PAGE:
Cold is what our early Anchorage winter has delivered, but it’s not how most of us want to characterize our careers, unless we’re professional skiers or snowmachiners like the newly-illustrious Todd Palin.

With the economy sending pre-Halloween shivers down most every spine, the book industry is not exactly in fine shape. Indeed, as the New York Observor reports in “Baby, It’s Going to be Cold Outside in Book Publishing,” the puddle from the meltdown is about to freeze to the bottom in publishing.

Before you give up on that break-out book, remember publishing is notorious for examining its navel and pronouncing itself dead. Still, Leon Neyfakh makes some good points in his piece, not the least of which is that for a book to grab the attention of editors and agents these days, it needs to be “riveting and brilliant.”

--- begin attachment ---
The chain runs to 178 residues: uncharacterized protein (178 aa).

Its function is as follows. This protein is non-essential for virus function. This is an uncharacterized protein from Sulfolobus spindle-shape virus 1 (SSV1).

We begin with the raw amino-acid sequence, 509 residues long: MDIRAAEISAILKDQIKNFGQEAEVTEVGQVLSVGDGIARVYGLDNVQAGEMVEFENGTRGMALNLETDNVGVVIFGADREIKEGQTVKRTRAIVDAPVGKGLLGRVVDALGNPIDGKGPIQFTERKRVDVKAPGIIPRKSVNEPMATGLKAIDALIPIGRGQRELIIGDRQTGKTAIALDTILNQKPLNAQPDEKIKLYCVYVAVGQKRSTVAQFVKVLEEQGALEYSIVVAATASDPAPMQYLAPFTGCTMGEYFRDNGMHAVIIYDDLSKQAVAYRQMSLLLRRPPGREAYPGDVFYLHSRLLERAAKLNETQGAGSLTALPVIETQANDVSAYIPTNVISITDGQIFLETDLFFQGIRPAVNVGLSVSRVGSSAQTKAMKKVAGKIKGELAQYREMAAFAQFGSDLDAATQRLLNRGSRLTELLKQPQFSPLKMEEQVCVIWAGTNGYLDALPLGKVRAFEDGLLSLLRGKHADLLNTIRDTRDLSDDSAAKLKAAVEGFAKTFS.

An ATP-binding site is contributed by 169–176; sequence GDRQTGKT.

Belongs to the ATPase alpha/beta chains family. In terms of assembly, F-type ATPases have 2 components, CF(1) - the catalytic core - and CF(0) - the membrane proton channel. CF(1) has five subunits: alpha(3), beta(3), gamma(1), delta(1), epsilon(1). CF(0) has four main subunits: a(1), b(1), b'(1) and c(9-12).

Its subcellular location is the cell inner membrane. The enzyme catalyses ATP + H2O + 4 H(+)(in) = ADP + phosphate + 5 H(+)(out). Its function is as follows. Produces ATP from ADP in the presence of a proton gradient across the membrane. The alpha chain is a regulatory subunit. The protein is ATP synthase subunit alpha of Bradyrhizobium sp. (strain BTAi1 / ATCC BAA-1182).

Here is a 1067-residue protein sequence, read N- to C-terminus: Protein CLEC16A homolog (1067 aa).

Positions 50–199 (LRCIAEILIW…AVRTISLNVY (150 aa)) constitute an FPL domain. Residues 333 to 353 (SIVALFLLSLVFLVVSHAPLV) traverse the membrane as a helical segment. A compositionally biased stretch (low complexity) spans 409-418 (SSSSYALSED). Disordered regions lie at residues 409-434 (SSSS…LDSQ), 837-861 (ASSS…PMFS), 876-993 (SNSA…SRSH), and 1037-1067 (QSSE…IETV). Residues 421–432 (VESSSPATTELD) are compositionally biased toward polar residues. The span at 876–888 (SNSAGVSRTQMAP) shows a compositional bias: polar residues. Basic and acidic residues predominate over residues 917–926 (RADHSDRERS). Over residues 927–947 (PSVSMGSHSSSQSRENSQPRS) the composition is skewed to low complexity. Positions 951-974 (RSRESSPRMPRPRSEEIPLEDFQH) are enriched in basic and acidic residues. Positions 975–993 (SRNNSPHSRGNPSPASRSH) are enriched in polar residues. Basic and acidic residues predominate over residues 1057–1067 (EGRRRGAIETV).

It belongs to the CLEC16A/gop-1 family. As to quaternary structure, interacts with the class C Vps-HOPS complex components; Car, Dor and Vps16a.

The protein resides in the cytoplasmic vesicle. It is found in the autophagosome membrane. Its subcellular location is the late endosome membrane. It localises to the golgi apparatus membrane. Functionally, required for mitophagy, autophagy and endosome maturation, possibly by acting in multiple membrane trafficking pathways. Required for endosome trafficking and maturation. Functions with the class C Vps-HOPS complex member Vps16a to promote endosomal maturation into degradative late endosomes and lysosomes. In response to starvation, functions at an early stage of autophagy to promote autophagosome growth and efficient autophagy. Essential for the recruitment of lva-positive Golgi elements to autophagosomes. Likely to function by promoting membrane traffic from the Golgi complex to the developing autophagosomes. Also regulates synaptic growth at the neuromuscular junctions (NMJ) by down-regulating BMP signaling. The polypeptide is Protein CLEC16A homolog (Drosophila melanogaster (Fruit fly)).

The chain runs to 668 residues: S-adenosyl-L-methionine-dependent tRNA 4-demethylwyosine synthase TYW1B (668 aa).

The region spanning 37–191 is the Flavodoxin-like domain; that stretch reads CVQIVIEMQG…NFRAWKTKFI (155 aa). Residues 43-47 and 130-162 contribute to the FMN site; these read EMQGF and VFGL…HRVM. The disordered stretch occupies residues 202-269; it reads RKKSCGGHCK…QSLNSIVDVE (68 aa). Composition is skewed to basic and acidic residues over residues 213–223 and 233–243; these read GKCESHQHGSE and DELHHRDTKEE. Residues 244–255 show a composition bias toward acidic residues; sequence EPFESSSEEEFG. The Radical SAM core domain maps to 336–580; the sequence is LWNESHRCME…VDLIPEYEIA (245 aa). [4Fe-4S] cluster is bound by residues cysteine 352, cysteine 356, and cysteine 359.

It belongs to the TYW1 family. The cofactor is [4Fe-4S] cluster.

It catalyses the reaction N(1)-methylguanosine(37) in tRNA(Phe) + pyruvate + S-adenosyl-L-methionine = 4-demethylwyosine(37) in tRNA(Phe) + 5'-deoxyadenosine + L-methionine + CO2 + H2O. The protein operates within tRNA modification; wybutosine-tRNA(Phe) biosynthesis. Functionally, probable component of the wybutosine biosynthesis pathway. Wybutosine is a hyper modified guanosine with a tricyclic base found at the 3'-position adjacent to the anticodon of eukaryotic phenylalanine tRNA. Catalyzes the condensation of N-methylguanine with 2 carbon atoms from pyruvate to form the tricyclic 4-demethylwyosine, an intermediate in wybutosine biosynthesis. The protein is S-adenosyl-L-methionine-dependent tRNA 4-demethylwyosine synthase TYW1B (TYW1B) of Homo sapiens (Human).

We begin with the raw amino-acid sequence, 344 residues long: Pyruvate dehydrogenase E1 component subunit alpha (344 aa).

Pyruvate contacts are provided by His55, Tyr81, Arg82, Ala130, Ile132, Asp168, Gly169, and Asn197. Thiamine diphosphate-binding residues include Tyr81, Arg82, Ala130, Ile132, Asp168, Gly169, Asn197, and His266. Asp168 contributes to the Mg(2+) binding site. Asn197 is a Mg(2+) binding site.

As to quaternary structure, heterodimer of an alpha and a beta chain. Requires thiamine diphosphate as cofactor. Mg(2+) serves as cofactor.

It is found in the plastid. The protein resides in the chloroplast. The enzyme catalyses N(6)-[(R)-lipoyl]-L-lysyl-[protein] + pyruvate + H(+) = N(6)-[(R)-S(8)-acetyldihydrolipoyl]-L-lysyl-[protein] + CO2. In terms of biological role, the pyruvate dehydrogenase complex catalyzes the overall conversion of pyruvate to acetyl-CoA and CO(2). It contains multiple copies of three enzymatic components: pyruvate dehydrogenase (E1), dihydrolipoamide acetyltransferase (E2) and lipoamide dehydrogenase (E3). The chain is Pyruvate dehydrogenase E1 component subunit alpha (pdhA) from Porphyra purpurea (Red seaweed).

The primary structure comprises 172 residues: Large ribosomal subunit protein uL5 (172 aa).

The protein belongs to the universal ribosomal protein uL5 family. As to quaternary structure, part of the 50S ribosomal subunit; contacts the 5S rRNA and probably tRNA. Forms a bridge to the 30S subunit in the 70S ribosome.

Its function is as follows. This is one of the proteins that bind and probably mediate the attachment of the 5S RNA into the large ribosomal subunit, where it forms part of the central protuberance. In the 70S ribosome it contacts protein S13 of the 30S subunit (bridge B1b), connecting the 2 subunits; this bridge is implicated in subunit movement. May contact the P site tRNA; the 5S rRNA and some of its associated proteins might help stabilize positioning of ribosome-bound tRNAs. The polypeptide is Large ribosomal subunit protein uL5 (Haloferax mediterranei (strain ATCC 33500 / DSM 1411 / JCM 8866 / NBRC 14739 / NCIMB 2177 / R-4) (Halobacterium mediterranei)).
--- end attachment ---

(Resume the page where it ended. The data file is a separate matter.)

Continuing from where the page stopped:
If I had one word of advice to new writers, it would be to post those adjectives, along with others like “compelling” and “pageturning” alongside their computers. Time was when just writing pretty well about a great place like Alaska snagged contracts and readers. Not so anymore.

And that’s one of those good things, like generosity and reflection, that can come of hardship. In our books, as in politics, we’re poised to embrace the highest standards.

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